How does XMLA Connection work?

There are two types of connection for the XMLA endpoint. Read and Read/Write. The XMLA functionality is limited to Premium licensing. The read-only connection will enable you to read data from the dataset (Which can be useful for monitoring and querying), and the Write connection enables you to apply changes to the dataset (such as adding calculation groups or object-level security to the Power BI dataset).

XMLA endpoint URL

If you go to a premium capacity allocated workspace, under the Premium Capacity, you will see the XMLA endpoint connection URL;

Finding the XMLA endpoint connection of a workspace

The format is:

powerbi://api.powerbi.com/v1.0/myorg/<workspace name>

Workspace name can have spaces and is case sensitive. Example:

powerbi://api.powerbi.com/v1.0/myorg/Reza SAMPLE workspace

Admin Control under Capacity Configuration

Your capacity admin should enable you to use the XMLA endpoint. This is possible through Admin Portal -> Capacity Setting -> selecting the capacity -> Workloads. If you are using Premium Per User licensing, there is a place to set it under the admin portal under the Premium Per User.

XMLA endpoint connection type in the admin portal

Client Tools

And you should have a client tool for this type of connection. You can use a tool such as SSMS. However, you would need SSMS 18.0 RC1 or above, which can be downloaded here. And client tools can have these libraries installed to be able to connect.

Sample Connection

Here is a sample of the connection created using XMLA endpoint through SSMS;

And an example of querying is to see how many users are using this dataset now using DMVs.

Power BI Helper

Power BI Helper is also one of the client tools that can connect to the XMLA endpoint.

Power BI Helper connecting using the XMLA endpoint

And can give you documentation and some information about the datasets in this workspace.

Dataset information fetched from the service using the Power BI Helper

Summary

Using XMLA endpoints, you can use client tools to control, manage, and monitor Power BI datasets in the service. Also, a Power BI dataset can now be used as the data model for other visualization tools such as Tableau. XMLA endpoint can be read-only for querying and logging purposes or read-write for making changes to the model.

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Reza Rad
Trainer, Consultant, Mentor
Reza Rad is a Microsoft Regional Director, an Author, Trainer, Speaker and Consultant. He has a BSc in Computer engineering; he has more than 20 years’ experience in data analysis, BI, databases, programming, and development mostly on Microsoft technologies. He is a Microsoft Data Platform MVP for nine continuous years (from 2011 till now) for his dedication in Microsoft BI. Reza is an active blogger and co-founder of RADACAD. Reza is also co-founder and co-organizer of Difinity conference in New Zealand.
His articles on different aspects of technologies, especially on MS BI, can be found on his blog: https://radacad.com/blog.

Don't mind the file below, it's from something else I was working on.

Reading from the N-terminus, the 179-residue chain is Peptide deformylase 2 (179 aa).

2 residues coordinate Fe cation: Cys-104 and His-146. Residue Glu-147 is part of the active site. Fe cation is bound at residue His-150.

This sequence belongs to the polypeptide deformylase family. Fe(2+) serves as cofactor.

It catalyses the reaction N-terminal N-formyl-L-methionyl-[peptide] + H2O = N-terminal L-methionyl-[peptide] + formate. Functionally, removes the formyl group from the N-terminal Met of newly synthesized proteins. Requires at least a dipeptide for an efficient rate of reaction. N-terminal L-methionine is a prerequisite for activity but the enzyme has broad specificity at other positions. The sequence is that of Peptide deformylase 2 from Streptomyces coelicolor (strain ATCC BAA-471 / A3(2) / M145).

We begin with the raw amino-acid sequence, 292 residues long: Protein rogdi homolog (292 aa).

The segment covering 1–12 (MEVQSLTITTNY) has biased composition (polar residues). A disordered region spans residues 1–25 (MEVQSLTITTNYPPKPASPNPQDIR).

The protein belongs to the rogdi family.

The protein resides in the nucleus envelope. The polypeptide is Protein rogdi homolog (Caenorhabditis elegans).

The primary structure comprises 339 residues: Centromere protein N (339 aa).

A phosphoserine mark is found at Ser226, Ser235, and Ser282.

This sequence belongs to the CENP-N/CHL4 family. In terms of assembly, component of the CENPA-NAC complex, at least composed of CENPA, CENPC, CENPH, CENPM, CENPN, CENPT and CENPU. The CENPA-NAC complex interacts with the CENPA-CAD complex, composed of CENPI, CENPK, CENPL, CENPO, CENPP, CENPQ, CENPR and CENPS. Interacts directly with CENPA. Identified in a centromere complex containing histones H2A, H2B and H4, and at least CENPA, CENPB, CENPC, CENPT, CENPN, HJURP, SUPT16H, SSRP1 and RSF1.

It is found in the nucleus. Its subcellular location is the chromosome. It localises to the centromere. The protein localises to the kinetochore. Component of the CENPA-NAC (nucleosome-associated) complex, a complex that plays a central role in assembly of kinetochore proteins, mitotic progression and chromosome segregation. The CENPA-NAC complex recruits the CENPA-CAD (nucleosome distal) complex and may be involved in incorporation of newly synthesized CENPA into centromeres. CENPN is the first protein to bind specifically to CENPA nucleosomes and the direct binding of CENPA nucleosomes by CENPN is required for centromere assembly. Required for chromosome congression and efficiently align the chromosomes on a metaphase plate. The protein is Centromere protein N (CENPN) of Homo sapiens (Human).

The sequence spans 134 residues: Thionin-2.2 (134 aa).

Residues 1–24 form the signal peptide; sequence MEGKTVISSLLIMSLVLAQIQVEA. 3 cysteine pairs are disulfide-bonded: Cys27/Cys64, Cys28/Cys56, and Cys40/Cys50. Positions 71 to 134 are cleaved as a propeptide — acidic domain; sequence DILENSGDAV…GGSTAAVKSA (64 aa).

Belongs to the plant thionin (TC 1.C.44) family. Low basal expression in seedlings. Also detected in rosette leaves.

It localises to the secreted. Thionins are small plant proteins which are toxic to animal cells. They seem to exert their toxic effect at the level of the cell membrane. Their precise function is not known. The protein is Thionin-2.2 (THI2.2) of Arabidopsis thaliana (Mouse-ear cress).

He wrote some books on MS SQL BI and also is writing some others, He was also an active member on online technical forums such as MSDN and Experts-Exchange, and was a moderator of MSDN SQL Server forums, and is an MCP, MCSE, and MCITP of BI. He is the leader of the New Zealand Business Intelligence users group. He is also the author of very popular book Power BI from Rookie to Rock Star, which is free with more than 1700 pages of content and the Power BI Pro Architecture published by Apress.
He is an International Speaker in Microsoft Ignite, Microsoft Business Applications Summit, Data Insight Summit, PASS Summit, SQL Saturday and SQL user groups. And He is a Microsoft Certified Trainer.
Reza’s passion is to help you find the best data solution, he is Data enthusiast.

15 thoughts on “What Is the XMLA Endpoint for Power BI and Why Should I Care?

  • This is exactly what I’ve been looking for! Thanks for the article.
    I have one question, can we connect to the dataset without using the service? We are restricted to PBIRS.

  • Thanks you very much!!! now I have a better idea of what XMLA can bring to me!

    Just a quertion. If I can now connect to a Power BI dataset hosted in the Power BI service… is it included Dataflows? What it comes to my mind is, now i have a shorcut to recover my cooked dataflows! Is it like this? let me give an example. If I upload some datasets as dataflows and the I perfom som PowerQuery transformation over them… let’s say more tha 10.000 records…. Could I get the transformed data throufh SMSS, PoweShell, DaxStudio etc? It would be good for the ones who don’t have a Premium licence!

    Javier López

    • Hi Javier
      XMLA endpoint is for datasets not for dataflows. datasets and dataflows have totally different backend structures. the dataset is using SSAS behind the scene, and dataflow is using CSV files.
      Cheers
      Reza

  • Hallo, thanks so much for article.
    I have two questions:
    1) Do I understand right, that XMLA Endpoint connectivity with SQL tools works only with Power BI Premium? (Does not work with Power BI Pro – but Power BI Desktop can connect to Dataset with Pro license)
    2) And please do you mean, that MS plan to connect Dataset from Excel/PowerPivot? (Like to any other tabular model)
    Thank you

    • Hi.
      Yes, using XMLA endpoint, you can connect to the dataset even from Excel/PowerPivot too. and Yes, it is at the moment only supported for dedicated capacity (premium). However, I’m hoping this becomes available for Pro as well.

  • Great article, thank You so much. Maybe, I understood wrong – but does XMLA endpoint read/write mean, that one could also writeback data into the Power BI dataset’s dimensions and cubes, and also the underlying SQL Server datasource?

    • Hi France
      XMLA write doesn’t mean writeback to the data source, it means writing to the data model behind the scene. for example, you can hide a table or unhide it using a third party tool.
      without XMLA write, this functionality is only limited to Power BI Desktop to modify the model.
      Cheers
      Reza